Musashi and the selected Sushi Sprites will receive experience by completing stages. For Musashi, a level up means more stamina and a higher base attack strength that can help you survive a lot longer. The Sushi Sprites are way more important though. When you raise their levels, the sushi menu will improve with higher quality sushi. This sushi will have a better base attack strength, ensuring that you can destroy opponents even quicker. The amount of experience that you receive depends on your rank plus the three level based missions that you complete. This will see you having a threshold of plates you can use, completing a stage in a certain time or performing certain combos. It will also net you items that can increase the Sushi Sprites' Skill Levels. The charms will ensure that the effects will continue for a bit longer, getting you that bit closer to victory.
The key to victory is mastering the controls of the game. Sushi Striker allows you play with buttons, touchscreen or even a combo of both. For most of my time, I used button controls with relative ease with moving a cursor to select sushi. You will need to hold the A-button to keep the streak alive, but you learn it by feel after a couple of rounds. The D-Pad sees you activating the Sushi Sprite abilities, which are easy to get a hold of. If you aren't too confident in your skills or are younger, there is auto-select option. This will bring your cursor to the best next place to start a combo, though putting it together is still on you. The touchscreen might feel more natural for some. You can drag your finger along the screen, which can be pretty helpful to stay in full control of your stacks.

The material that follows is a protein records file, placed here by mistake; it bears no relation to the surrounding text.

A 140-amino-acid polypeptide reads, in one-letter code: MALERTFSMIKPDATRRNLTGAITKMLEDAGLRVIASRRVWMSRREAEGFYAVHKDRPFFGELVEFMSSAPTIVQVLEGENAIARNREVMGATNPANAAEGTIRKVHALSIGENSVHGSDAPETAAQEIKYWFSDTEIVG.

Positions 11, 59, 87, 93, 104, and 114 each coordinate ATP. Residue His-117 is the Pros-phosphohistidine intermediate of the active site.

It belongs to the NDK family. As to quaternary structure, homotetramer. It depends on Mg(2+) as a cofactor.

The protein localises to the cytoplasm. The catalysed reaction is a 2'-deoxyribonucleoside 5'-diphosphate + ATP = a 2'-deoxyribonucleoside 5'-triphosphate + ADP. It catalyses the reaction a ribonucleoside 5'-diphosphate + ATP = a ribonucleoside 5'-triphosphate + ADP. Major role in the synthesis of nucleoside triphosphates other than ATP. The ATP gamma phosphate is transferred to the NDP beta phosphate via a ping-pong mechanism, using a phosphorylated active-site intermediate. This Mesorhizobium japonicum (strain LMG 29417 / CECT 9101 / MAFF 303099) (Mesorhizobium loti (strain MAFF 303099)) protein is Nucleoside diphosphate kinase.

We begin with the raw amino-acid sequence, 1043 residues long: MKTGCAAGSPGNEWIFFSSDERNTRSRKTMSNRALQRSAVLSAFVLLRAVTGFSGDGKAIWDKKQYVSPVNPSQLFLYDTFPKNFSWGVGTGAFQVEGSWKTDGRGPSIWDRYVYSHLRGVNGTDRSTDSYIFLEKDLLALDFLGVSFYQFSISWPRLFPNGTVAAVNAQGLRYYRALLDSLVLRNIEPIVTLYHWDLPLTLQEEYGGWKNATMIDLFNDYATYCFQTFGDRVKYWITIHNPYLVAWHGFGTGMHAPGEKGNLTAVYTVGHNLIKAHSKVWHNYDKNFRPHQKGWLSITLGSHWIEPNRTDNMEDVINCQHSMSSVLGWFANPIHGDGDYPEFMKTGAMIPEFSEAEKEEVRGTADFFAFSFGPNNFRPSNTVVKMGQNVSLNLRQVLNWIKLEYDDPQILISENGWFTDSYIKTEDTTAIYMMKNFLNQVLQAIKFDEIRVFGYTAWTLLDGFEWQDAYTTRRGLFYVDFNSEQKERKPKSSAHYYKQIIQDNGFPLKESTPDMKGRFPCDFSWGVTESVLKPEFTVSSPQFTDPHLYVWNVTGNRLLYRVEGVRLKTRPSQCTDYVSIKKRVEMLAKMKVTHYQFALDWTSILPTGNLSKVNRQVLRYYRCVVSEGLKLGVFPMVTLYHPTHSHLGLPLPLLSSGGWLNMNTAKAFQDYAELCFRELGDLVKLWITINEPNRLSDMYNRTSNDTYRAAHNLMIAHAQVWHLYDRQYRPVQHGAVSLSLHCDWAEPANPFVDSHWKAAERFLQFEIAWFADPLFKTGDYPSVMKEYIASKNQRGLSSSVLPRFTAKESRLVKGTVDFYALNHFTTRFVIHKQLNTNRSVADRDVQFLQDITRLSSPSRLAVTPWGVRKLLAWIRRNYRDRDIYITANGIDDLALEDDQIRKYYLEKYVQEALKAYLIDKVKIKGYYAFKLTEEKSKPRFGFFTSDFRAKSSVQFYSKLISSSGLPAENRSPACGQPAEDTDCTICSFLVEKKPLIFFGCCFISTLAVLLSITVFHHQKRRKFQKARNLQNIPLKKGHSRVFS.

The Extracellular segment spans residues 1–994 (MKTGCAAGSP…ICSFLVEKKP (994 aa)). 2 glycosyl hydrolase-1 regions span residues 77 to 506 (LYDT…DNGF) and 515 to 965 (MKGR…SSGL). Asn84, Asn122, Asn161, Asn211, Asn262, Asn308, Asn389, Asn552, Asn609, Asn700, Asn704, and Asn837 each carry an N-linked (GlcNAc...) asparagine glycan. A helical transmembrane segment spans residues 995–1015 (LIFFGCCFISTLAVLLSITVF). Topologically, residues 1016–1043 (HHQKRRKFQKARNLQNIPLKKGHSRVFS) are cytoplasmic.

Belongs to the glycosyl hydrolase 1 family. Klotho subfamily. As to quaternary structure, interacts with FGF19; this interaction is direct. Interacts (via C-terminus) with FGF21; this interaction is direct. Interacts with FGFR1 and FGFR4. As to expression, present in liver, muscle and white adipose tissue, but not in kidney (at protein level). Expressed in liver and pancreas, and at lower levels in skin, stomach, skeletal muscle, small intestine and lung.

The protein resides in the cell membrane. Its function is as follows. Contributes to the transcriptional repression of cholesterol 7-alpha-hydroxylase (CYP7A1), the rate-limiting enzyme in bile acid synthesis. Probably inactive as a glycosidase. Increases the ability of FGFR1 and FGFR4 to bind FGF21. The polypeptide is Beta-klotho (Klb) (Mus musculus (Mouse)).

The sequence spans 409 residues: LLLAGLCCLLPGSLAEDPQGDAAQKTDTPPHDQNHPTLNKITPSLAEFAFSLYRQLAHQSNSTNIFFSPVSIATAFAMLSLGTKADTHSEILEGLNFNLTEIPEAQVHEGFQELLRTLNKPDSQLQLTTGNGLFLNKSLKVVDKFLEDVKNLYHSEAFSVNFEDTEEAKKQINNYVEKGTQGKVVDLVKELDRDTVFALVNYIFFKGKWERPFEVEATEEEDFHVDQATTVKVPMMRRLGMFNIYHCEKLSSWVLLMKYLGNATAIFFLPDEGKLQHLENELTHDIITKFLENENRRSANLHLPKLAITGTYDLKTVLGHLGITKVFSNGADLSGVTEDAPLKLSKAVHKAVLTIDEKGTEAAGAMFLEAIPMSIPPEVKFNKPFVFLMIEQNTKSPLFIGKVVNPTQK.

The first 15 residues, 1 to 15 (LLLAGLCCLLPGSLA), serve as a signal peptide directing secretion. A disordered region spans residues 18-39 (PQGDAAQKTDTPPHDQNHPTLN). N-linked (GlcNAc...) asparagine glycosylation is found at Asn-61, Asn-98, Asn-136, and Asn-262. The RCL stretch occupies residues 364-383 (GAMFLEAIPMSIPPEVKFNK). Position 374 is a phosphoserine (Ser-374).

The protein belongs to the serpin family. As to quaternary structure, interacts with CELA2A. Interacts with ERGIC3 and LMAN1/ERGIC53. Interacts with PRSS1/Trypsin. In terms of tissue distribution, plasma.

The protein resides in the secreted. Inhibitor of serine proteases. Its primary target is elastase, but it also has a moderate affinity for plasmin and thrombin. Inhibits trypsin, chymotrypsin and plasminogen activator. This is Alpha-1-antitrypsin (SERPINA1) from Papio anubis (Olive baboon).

Next to single-player level based campaign, there is more for you to do at the Shrine Grove. You can also go to the Puzzle Hut to participate in a Puzzle Match. It’s here that you need to clear all of the plates on the field in five moves. It’s perfect for learning new strategies or finding new ways to approach the field. Another important factor are the multiplayer components. I got to try Split Battle, which is for those who only have one copy of the game. Next to sharing the screen, the types of sushi will be limited. You will also use the same Sushi Spirits and powers to ensure an even playing field. Within Split Battle, you can opt to play with or without items for even a more chaotic experience. In the rounds that I tried it, I had a good time smack talking my friend.
All in all, I walked away happy about Sushi Striker: The Way of Sushido. I'm still worried that the game can lose some of its charm towards the end, but right now I'm all in. The gameplay quirks are highly entertaining, regardless of the way you like to play. The atmosphere is fun, the puzzle action is excellent and the addicting elements run deep. Between getting ranks and certain missions, I will be hooked for hours on end. Even if the game ends up being a time sink, I am secretly kind of okay with that.